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subject to a disease of the foot, from which the powerful draught and Flanders horses are exempt. The heavy horse, with less blood than the race horse, lifts its foot in a circle, and comes forcibly on the ground: whilst the horse for the turf, being light, moves with the foot close to the ground; no time is lost in lifting it high in the semicircle; the consequence of which is, that from the foot coming thus gently down, it wants the full play of the apparatus. Hence it may be understood how the lighter horse is subject to contractions of the foot; the bones, ligaments, and crust being out of use, the sole becomes firm as a board, the sides of the crust are permanently contracted, the parts have no longer their elastic play, and the foot striking on hard pavement suffers a shock or concussion; then comes a fever of the foot," which is inflammation, and that may go on to the total destruction of the fine apparatus. The proof of all this is, that unless the inflammation has advanced too far, by paring and softening the exterior of the hoof, so as to restore its elasticity, the veterinary surgeon may cure this contracted foot.


That a relation should exist between the internal structure of the foot and its covering, whether it be nail, or cloven hoof, or crust, we can hardly doubt: and an unexpected proof offers itself in the horse. Some rare instances are recorded of the foot of the horse having digital extremities. According to Suetonius, there was such an animal in the stables of Cæsar; another was in the possession of Leo X.; and Geoffroy St Hilaire states that he saw a horse with three toes on each of the fore-feet, and four on the hind.* In all these, the toes had nails, not hoofs. By such examples of deviation from the natural structure, it is made to appear still more distinctly, that a relation is established between the internal configuration of the fingers or toes and their coverings,—that when there are five complete, as in man, they are provided with perfect nails,when the number is two, as in the cleft foot of the ruminant, there are appropriate horny coverings,--and when the bones are reduced to form one, as in the horse, couagga, zebra, and ass, there is a hoof or crust.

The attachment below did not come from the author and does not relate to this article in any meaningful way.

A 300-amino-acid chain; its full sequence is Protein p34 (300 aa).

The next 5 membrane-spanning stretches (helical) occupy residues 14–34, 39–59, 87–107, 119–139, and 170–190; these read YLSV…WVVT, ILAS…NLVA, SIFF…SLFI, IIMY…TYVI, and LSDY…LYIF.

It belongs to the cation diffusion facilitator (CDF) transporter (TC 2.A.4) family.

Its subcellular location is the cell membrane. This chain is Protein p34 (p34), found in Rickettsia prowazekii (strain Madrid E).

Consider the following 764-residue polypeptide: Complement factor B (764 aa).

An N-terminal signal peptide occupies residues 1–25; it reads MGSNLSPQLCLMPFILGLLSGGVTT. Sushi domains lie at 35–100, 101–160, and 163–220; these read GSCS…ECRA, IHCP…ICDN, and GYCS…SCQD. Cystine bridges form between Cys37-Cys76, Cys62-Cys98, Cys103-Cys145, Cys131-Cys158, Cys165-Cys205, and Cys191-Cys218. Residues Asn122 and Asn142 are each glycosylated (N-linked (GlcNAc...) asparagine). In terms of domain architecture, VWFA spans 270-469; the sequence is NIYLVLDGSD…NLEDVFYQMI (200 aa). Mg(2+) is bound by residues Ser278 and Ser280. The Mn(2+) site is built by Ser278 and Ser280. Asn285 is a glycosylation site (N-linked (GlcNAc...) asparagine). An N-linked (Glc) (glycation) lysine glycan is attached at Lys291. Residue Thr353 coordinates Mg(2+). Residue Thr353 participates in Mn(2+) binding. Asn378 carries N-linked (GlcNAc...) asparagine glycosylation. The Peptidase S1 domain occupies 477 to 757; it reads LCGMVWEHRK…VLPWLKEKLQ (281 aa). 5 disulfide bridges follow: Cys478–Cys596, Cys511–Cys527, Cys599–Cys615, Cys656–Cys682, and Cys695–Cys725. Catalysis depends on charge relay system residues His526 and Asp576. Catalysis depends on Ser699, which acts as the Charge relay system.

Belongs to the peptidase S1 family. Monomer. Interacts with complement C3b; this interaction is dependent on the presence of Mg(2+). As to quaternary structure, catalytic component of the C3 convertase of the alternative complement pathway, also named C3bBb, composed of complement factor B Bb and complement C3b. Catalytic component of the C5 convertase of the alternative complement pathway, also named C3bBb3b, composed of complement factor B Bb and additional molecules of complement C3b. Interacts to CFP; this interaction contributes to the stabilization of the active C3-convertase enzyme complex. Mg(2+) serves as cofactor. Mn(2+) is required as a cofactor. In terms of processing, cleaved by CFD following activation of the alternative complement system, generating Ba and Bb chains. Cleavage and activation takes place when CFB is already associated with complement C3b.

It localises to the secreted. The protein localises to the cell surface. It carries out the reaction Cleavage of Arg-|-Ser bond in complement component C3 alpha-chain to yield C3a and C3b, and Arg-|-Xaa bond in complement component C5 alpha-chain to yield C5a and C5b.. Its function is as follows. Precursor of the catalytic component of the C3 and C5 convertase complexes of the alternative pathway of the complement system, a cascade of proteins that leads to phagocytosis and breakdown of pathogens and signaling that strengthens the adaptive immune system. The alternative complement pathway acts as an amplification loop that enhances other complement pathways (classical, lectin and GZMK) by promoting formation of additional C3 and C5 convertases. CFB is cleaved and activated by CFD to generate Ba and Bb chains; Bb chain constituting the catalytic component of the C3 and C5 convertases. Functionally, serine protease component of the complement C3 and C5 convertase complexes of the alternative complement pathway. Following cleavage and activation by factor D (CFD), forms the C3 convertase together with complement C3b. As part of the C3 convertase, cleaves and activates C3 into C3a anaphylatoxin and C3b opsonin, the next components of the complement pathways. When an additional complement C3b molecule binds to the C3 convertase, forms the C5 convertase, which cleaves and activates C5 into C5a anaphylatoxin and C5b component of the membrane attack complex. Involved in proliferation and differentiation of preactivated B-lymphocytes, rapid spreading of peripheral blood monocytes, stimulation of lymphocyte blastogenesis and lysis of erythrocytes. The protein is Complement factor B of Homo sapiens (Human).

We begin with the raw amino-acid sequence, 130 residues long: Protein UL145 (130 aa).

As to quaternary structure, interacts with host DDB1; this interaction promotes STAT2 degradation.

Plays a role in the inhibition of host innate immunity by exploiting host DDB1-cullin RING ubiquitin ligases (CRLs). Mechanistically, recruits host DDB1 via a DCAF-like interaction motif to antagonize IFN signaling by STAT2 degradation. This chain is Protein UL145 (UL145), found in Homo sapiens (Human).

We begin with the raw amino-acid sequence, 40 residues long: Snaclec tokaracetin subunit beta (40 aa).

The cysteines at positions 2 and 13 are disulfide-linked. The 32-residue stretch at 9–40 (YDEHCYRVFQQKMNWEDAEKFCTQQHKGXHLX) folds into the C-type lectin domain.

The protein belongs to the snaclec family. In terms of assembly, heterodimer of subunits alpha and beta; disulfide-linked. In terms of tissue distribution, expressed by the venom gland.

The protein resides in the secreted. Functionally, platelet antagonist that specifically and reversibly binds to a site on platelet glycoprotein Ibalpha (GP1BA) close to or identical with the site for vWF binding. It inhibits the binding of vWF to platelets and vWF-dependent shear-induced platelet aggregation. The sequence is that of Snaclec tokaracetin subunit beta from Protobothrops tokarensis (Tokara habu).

In ruminants, there is the cannon-bone; but they have the * Such a horse was not long since exhibited in Town, and at Newmarket.

foot split into two parts, and that must add to the spring or elasticity. I am inclined to think that still another intention is manifest in this form of the foot: it first prevents it from sinking into soft ground, and then permits it to be more easily withdrawn. We may observe how much more easily the cow liberates her foot from the yielding margin of a river, than the horse; the solid, round, and concave foot of the horse is resisted, as it is withdrawn, by a vacuum or suction; while the split and conically-shaped hoof of the cow expands in sinking, and is easily extricated.

In the foot of the chamois, and other species of the deer tribe, there are two additional toes. These sketches show that

Foot of Antelope.

the metacarpal bones, (which in the horse are connected as splint-bones with the joint called the "knee,”) are here brought down near to the foot, and that each has its two pasterns, and coffin or ungual bone. The toes are braced by ligaments, which give great elasticity, as well as power of expansion, to